|Donna J. Walker
By honoring my mother, Katrine Olesen Schumann, I feel that I am paying tribute to all career women who find success and satisfaction in their work, but never lose sight of the importance of their family.
Mother received her teacher's certificate from the college that is now known as the University of Northern Iowa. She taught school for one year before deciding to pursue a career in business. In her early twenties, she started working in the office for her father, who had founded Jens Olesen Construction Company in Waterloo, Iowa. With the advent of World War II, when nearly all the male officers of the company were called to the service of their country, Mother assumed expanded responsibility for corporate affairs. She served as the "right hand person" to her brother, J. Peter Olesen, who was now president of the company. She was also very active in the affairs of another family business, the Olesen Simonsen Realty company, which owned and operated several major commercial properties in downtown Waterloo as well as numerous residential properties. Mother was the accountant, treasurer and manager of the company holdings. She played a vital role in this enterprise until her retirement at age 65. Mother remained active as personal assistant to her brother until his death in 1980. Following Peter's death, she maintained accounting records of the Olesen Simonsen Realty company for her nephew, Roger Olesen. At age 82 she relinquished these responsibilities.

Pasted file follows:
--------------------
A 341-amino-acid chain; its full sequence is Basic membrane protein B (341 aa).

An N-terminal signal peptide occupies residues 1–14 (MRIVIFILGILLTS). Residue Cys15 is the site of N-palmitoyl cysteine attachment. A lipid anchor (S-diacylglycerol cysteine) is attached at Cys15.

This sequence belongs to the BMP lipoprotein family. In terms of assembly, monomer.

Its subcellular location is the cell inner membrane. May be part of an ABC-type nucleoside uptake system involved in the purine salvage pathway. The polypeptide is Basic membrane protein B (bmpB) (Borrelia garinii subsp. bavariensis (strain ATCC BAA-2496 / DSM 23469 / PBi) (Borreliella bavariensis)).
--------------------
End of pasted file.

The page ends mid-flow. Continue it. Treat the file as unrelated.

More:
Throughout her busy career, she always found time for her husband and two daughters. She read to us as children, played games with us, and recited from memory wonderful poetry. She was very active in our lives. Our interests were her interests whether it involved dancing, piano lessons, or attending school functions. She was always available. My sister and I readily volunteered her to bake goodies for school and social functions without her prior consent. She never let us down! It wasn't until I had children of my own that I realized how many times I had imposed on her already busy schedule without giving it a second thought. Because of the demands on Mother's time, my sister and I participated in the household chores each Saturday. It was not a time of drudgery, rather it was a time for sharing and companionship. We often sang church hymns as we did the laundry because those were the songs to which Mother knew all the words.
Mother's greatest legacy to me was her joyful spirit. She had the ability to find humor in all types of situations, including her own shortcomings. If I could pass along just one aspect of mother's life to the multitudes of women confronted with the demands of balancing a career and family it would be the gift of laughter.
Submitted on 7/1/96